During the Television Critics Association press tour in January, Mr. Zucker and NBC West Coast President Scott Sassa entertained the notion of paying a license fee of as little as $500,000 per episode for an hour drama, which drew a chorus of skeptical remarks from network honchos such as CBS Television Network President and CEO Leslie Moonves and Fox Television Entertainment Group Chairman Sandy Grushow. However, Mr. Harbert countered that the NBC programming chieftains were “greatly misinterpreted,” suggesting NBC could still be paying a $500,000 fee and carrying a similar deficit production figure but would have it covered through international sales.
Last month, NBC Enterprises, the network’s domestic distribution unit, did a multiyear output deal with Metro-Goldwyn-Mayer to handle international sales on select NBC Studios-produced or co-produced series properties. In return, MGM Worldwide Television Group can invest upfront money as a co-production partner to secure international sales rights to an NBC series property.
“No one is saying we are ever going to attempt to produce a drama in the $500,000 range, but a license fee could be paid in that range [by NBC] on a production budget around $1.1 million-meaning a studio partner would have to be brought in to help cover the remaining deficit,” Mr. Harbert said. “If we did a drama in Los Angeles, that deficit would be double-maybe in the $1 million range. Because we are looking to mount dramas with broad worldwide appeal, we’re looking at either a studio partner like MGM or someone else that can help cover deficits by making foreign sales of our series outside of the United States.”
To achieve that end, NBC Studios, along with veteran writer-producers Graham Yost and Remi Aubuchon (“From the Earth to the Moon”) have turned to noted Swedish film director-cinematographer Mikael Salomon (“Band of Brothers”) to helm the pilot production of “Young Arthur.” Much of the casting, which is being done in London, is taking on a decided international flavor, with little-known 19-year-old British actor Julian Morris cast to play the youthful Arthur, while 19-year-old American Paul Wasilewski is set to play his sidekick Sir Lancelot.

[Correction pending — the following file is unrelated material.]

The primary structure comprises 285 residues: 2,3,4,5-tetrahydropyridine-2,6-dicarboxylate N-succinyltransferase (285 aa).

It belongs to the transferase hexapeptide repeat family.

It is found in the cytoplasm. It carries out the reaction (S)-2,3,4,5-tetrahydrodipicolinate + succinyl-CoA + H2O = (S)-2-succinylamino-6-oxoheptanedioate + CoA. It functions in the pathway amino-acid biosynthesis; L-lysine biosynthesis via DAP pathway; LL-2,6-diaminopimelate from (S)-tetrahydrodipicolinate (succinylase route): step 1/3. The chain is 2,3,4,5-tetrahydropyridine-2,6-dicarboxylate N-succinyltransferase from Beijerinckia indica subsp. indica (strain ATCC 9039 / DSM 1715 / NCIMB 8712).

“This is going to be a show that so cleverly appeals to the mythology of `Merlin’ and the story of King Arthur, which is something the whole family is going to want to watch,” said Mr. Harbert, who recalled the ratings success of the “Merlin” miniseries that aired on NBC during the 1997-98 season.
New to the schedule
Similarly, Mr. Harbert has turned to longtime Teen NBC series producer Tommy Lynch (“Caitlin’s Way”) to realize a “personal vision” to shoot “St. George’s” as a family drama on location in South Africa’s wildlife game preserves. Mr. Lynch, who began production last week just outside of Johannesburg in the Brooker’s Farm wildlife reserve, said that the “multigenerational appeal” of “St. George’s” could make an “ideal” 7 p.m. or 8 p.m. Sunday companion piece to “Arthur,” but he did not discount the challenge NBC could face against Fox’s top-rated, youth-oriented comedy lineup.
“Fox has `Futurama’ and `Family Guy’ in the opening hour, but I would be more concerned competing against `The Simpsons’ and `Malcolm in the Middle’ during the second hour,” Mr. Lynch said. “Thankfully, there are smarter people than me making those [scheduling] calls.”